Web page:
Writing’s Next Frontier: Twitter Fiction

by Joel Friedlander on July 8, 2010 · 10 comments

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Perhaps you caught Chris Vognar’s article on DallasNews.com? Twitter’s character limit sparks new style of short-form writing. In his article, which I really enjoyed, Chris mentioned one of the writers I follow on Twitter, Sean Hill @VeryShortStory on Twitter.

He’s among a group of writers who have taken to the Twitter 140-character limit the way a sonnet writer takes to iambic pentameter. It’s not so much a limitation as an means of honing your poetic ability against the resistance of the form.

When I think about the future of the book a lot of my attention is focused on the way reading habits and expectations are changing. The book, bound sheaves of ink-friendly material, imposes an order on the text it embodies.

Maybe the capacity of our minds to process stories has determined the character of the books we’ve created. And the books, of course, have conditioned us to have certain expectations of the texts we read.

Enter the Digital World

When I was publishing with my mentor, Felix Morrow, I was surprised at how brusque he could be on the phone. He would call up and, without a “Hello” or any other preamble, just bark out a question like “Does Thomson-Shore do spit runs?” and wait for the answer. When I would say, “Yes, Felix, they do.” He would hang up. Period. No warning.

It wasn’t until years later, when I started using email, that I understood how powerful a medium it was, because it was the only one in which you could rationally and politely send a message of one or two words.

Writers have been attracted to the new, shortened form of prose pretty much invented by Twitter. It’s astonishing how much story these writers can pack into 140 characters. Here are some of my favorites.

Twitter Writers, Short and Sweet

William Brazill @InstantFiction

In our world of chaos, no one is out of place. Not even Elroy, with his tics, quirks, and awkward angles. “I belong!” he shouted.

She played the harp in the park, collecting coins from passersby. I began to dance to her music, but she would not share the coins with me.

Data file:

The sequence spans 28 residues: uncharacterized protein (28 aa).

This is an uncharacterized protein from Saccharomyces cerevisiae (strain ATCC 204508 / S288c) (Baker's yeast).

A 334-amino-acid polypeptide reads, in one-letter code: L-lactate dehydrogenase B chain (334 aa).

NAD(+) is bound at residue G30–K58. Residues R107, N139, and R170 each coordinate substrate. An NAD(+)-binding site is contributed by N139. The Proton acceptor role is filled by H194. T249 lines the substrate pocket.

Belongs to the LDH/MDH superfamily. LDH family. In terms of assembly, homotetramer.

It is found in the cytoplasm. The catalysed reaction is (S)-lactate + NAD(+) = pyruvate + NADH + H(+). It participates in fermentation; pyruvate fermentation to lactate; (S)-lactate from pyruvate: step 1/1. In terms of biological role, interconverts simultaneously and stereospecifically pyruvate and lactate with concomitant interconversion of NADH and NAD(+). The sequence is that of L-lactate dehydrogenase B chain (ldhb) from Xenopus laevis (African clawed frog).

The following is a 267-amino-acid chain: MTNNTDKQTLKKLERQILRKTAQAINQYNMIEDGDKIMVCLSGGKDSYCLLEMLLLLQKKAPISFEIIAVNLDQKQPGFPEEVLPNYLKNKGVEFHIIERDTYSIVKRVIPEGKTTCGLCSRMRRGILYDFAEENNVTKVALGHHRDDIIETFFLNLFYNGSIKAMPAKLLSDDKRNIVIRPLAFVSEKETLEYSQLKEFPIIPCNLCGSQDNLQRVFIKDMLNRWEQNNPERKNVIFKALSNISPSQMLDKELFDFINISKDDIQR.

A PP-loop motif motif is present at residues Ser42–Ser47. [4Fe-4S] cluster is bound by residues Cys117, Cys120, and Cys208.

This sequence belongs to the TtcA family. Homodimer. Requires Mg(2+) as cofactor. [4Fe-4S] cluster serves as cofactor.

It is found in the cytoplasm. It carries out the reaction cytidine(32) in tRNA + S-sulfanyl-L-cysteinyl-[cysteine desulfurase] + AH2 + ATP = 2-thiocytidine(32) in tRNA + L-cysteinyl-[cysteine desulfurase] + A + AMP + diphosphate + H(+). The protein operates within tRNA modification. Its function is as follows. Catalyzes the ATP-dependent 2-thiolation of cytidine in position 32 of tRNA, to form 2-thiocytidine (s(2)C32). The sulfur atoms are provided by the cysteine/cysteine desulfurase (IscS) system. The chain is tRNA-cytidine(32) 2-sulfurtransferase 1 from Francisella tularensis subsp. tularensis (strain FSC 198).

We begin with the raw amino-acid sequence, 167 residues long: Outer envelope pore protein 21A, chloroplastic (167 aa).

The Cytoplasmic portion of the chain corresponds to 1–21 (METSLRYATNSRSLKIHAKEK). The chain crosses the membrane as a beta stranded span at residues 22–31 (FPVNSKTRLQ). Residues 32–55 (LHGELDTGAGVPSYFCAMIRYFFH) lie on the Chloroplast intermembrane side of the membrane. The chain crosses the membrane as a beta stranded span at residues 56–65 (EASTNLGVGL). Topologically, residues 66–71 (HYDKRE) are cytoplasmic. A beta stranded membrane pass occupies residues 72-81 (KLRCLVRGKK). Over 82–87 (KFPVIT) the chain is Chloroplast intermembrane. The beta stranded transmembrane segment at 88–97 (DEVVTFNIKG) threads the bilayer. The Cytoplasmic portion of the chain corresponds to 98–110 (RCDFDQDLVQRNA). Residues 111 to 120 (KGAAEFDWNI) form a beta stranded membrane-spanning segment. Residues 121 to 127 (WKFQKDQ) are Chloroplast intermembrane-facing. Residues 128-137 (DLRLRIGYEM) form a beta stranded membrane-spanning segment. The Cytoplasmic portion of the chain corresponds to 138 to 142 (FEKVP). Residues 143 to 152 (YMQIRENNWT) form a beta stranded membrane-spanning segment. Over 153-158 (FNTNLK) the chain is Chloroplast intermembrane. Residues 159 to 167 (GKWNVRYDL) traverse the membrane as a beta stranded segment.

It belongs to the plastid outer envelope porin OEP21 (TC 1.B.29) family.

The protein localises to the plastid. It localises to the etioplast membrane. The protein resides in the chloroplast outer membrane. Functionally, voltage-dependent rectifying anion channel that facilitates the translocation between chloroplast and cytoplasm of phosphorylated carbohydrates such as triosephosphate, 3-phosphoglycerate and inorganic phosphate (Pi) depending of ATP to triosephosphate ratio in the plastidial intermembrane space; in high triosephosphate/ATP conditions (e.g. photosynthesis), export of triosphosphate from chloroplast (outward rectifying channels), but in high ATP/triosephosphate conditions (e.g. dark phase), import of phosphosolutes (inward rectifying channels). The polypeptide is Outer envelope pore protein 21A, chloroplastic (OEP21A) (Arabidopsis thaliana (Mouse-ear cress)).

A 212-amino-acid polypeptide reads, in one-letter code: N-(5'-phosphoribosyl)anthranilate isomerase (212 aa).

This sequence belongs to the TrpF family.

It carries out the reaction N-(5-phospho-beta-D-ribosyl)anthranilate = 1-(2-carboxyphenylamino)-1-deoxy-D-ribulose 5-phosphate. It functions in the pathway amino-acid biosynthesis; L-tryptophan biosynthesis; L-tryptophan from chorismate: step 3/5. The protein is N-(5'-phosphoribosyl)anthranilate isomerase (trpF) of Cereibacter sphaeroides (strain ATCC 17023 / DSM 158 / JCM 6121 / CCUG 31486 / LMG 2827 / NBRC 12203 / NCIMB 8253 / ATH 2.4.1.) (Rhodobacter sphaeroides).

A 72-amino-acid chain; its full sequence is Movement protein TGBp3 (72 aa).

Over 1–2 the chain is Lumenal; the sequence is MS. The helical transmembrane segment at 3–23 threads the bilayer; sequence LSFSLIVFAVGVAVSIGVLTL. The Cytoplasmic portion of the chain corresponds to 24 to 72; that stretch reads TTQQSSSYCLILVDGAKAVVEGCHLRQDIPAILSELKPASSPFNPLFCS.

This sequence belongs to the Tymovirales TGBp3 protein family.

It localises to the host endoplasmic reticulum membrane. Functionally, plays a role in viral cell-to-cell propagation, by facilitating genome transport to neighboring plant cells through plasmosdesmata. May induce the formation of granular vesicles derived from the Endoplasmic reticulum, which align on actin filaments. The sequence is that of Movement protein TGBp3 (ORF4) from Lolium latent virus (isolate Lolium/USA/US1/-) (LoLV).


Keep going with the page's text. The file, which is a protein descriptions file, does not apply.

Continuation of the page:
“I picked these blueberries to make a pie,” she said. “You don’t know how to bake a pie!” he protested. So she threw the blueberries away.

Sean Hill @VeryShortStory

After 3 years of college, Rex knew how to enjoy summer. He filled the water bowl and splashed around with the other genetically altered mice

The power went out. The elevator stopped. In the dark you told me your fears and cried. The next day you fired me to keep your secrets safe.

I slipped into your bed and cuddled you. I felt safe. I’d leave before morning, beg coins all day, then follow someone else home tomorrow.

Maureen Evans @Maureen

Bones in my writing hand which resemble bows for arrows: tapered, tense.

Slowly, my travel spun weft and weave’s become more grey, more worn, more me.

When you go, I read, get more done; my hands smell of mint, and I miss you.

Ben White @Nanoism

Three days ago, a climbing party went missing. You move to the next headline, wonder if you’ve fed the dog.

He grabs her under the palapa, all hands and hot breath. Maria will run tonight, after. Empty bottles; a blouse ripped for the last time.

I ask if it scares her, seeing him covered in IVs, and she says no. Then she looks up and beams. “Know what? I’m stronger than Daddy now.”

I hope you’ll follow some of these writers on Twitter, just to experience the way text is being used to tell new stories in new forms. Or try your hand at Twitter fiction yourself!

Image: http://www.flickr.com/photos/gaelx/

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    { 6 comments… read them below or add one }

    The Jersey Guy July 8, 2010 at 11:56 pm

    I enjoyed this article, informative, concise and a pleasure to absorb, as I enjoy most of what you write. I am however shocked, that at a site such as this, you offer every means of sharing but not a “print” button.

    JG.

    Reply

    Joel Friedlander July 9, 2010 at 12:13 am

    Thanks, Jersey. Looks like the “print” button got lost in one of the endless tweaking iterations. I’ve put it back, and thanks for the heads-up.

    Reply

    Jessie Mac July 8, 2010 at 9:12 pm

    Thanks for the examples, Joel. Really enjoyed them. Sometimes it’s through constraints that you can be most creative.

    Reply

    Joel Friedlander July 8, 2010 at 10:17 pm

    I love coming across one of these in my Twitter stream, it really wakes me up to the creative. Thanks for reading, Jessie.

    Reply

    Vincent Nguyen July 8, 2010 at 6:57 am

    Great imaginative stories you found Joel.

    It is quite fascinating to discover new ways to “stretch” ourselves aye?
    This is a perfect example of what I call “constrained creativity”.
    Art and creativity can never be tamed nor contained….because we will always find alternative ways/routes toward beautiful and enlightening results.

    Reply

    Joel Friedlander July 8, 2010 at 10:26 am

    Hey Vincent, glad you enjoyed it. I like your idea of “constrained creativity,” because each form imposes its own boundaries, yet artists find ways to create within those boundaries.

    Reply

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